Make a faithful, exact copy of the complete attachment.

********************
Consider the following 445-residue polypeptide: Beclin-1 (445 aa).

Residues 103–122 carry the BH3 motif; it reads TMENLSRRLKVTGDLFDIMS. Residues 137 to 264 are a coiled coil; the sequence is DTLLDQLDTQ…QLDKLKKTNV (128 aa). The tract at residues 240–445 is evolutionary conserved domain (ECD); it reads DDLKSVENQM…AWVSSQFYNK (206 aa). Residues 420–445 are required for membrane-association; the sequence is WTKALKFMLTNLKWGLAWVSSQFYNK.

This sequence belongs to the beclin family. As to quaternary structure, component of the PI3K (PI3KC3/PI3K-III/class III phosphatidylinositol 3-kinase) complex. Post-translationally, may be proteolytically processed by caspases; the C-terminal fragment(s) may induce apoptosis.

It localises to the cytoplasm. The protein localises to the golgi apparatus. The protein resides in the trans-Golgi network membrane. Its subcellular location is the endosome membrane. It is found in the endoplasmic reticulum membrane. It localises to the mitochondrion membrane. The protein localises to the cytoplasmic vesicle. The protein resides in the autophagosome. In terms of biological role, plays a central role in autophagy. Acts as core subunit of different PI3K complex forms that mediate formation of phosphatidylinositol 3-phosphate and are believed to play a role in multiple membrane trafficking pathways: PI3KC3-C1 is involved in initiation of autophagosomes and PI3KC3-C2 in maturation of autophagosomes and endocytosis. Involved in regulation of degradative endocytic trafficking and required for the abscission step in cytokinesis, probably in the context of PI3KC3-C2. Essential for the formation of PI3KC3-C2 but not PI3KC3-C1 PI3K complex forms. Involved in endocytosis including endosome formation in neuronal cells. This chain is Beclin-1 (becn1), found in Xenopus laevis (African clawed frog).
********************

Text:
Consider the following 445-residue polypeptide: Beclin-1 (445 aa).

Residues 103–122 carry the BH3 motif; it reads TMENLSRRLKVTGDLFDIMS. Residues 137 to 264 are a coiled coil; the sequence is DTLLDQLDTQ…QLDKLKKTNV (128 aa). The tract at residues 240–445 is evolutionary conserved domain (ECD); it reads DDLKSVENQM…AWVSSQFYNK (206 aa). Residues 420–445 are required for membrane-association; the sequence is WTKALKFMLTNLKWGLAWVSSQFYNK.

This sequence belongs to the beclin family. As to quaternary structure, component of the PI3K (PI3KC3/PI3K-III/class III phosphatidylinositol 3-kinase) complex. Post-translationally, may be proteolytically processed by caspases; the C-terminal fragment(s) may induce apoptosis.

It localises to the cytoplasm. The protein localises to the golgi apparatus. The protein resides in the trans-Golgi network membrane. Its subcellular location is the endosome membrane. It is found in the endoplasmic reticulum membrane. It localises to the mitochondrion membrane. The protein localises to the cytoplasmic vesicle. The protein resides in the autophagosome. In terms of biological role, plays a central role in autophagy. Acts as core subunit of different PI3K complex forms that mediate formation of phosphatidylinositol 3-phosphate and are believed to play a role in multiple membrane trafficking pathways: PI3KC3-C1 is involved in initiation of autophagosomes and PI3KC3-C2 in maturation of autophagosomes and endocytosis. Involved in regulation of degradative endocytic trafficking and required for the abscission step in cytokinesis, probably in the context of PI3KC3-C2. Essential for the formation of PI3KC3-C2 but not PI3KC3-C1 PI3K complex forms. Involved in endocytosis including endosome formation in neuronal cells. This chain is Beclin-1 (becn1), found in Xenopus laevis (African clawed frog).